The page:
81.6 (+/− 14.9)
77.1 (+/− 20.2)
CD39+ CTLA-4+ Treg cells
18.5 (+/− 17.8)
27.2 (+/− 14.2)
61.7 (+/− 20.3)
53.6 (+/− 23)
HLA-DR+ Treg isolated from tumors have greater suppressive function
Characterization of CD8+ TIL
Cytokine mRNA levels in CDT Cells from TIL versus PBL
This work demonstrates the utility of using a 10 color flow-cytometry panel for analyzing TIL from freshly isolated tumor samples and shows that extensive information can be obtained using this approach. 10-color flow cytometry allows for a more detailed phenotypic characterization of T cell subsets when compared to standard IHC techniques, which have been used in previous TIL studies . These analyses show several significant phenotypic differences in the composition of TIL when compared to PBL. Our results also suggest, that regardless of the tumor type (CRC and OVC), the site of the disease (primary or metastatic lesions), or treatment status, the composition of TIL was surprisingly similar in these progressively growing tumors. We will began exploring other human malignancies in the future to ascertain whether this phenotypic pattern holds true across several different tumor types.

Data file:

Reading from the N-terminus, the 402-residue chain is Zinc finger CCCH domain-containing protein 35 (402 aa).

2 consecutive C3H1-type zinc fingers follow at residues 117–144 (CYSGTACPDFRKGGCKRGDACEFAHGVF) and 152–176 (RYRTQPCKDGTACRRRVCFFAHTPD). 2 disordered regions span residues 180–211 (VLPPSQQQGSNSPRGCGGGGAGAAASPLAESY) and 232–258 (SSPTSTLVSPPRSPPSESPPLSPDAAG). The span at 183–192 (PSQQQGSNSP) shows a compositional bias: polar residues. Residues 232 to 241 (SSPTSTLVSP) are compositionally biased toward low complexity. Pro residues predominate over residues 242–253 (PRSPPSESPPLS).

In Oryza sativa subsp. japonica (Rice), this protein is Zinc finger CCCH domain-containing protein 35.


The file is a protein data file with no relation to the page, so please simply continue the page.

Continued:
When comparing the TIL immune phenotype to PBL, we found several significant differences. OVC TIL contained a higher percentage of Treg compared to PBL (4.6% PBL compared to 19.7%), while there was no difference in Treg percentage in the CRC tumors compared to PBL. In both tumor types, Treg infiltrating the tumor were qualitatively different expressing higher levels of activation markers when compared to blood. These data show that proteins associated with a highly suppressive Treg phenotype ,,, were more abundant in T cells that infiltrate tumors when compared to peripheral blood. These results also suggest that there is a selective accumulation of activated Treg within the tumor microenvironment regardless of the tumor type or location; primary or secondary site. These findings may lend credence to the hypothesis that the immune system fails to immunologically reject tumors because highly activated Treg are suppressing effector responses within the tumor microenvironment. Others have shown that the some of proteins studied within this manuscript mark Treg with a greater suppressive capacity ,. This is an observation we confirmed by showing that sorted HLA-DR+ Treg were more suppressive when compared to HLA-DR- Treg in two OVC patient tumor samples. Recent studies have shown that Treg isolated from CRLM have potent immune suppressive properties ,. These studies did not analyze the phenotype of the Treg population, but they clearly demonstrated that Treg isolated from CRLM were more suppressive than Treg from PBL or tumor non-invaded tissue. We also found that infiltrating lymphocytes from both tumor types had a higher CD8/CD4 T cell ratio compared to PBL (see Table 1). Moreover, the CD8+ T cells within the tumor showed a greater propensity towards activation as measured by increased co-expression of CD38/HLA-DR. There was also an increased frequency of Ki-67+ CD8+ T cells in the TIL compared to PBL. While there is an increase in CD8 T cell activation and proliferation among patients’ TIL, it is clearly not sufficient to eradicate the tumor. There may be several explanations as to why these activated CD8 T cells are incapable of eradicating tumors. The CD8+ T cells within these tumors were found among suppressive cells including Treg (Tables 4 and 5), as well as MDSC  (not analyzed here), which could help to explain their failure to eradicate the tumor. These CD8 T cells could also express a host of exhaustive markers, such as PD-1 or Tim-3 (not assessed in this study), which could also limit their functional activity as shown by others ,. Another possibility is that the cytokine milieu created by cells within the tumor microenvironment could have suppressive effects on T cell function. Hence, we also investigated levels of cytokine transcripts produced by CD4+ TIL isolated from progressively growing tumors. While we have found an increase in activated Treg, we also found that the CD4+ TIL express higher levels of IL-6 mRNA compared to CD4+ PBL. The increased expression of IL-6 mRNA observed within the tumor, if translated to protein, could also contribute to an immune-suppressed environment potentially through increased pSTAT3 upregulation within immune cells found in the tumor -.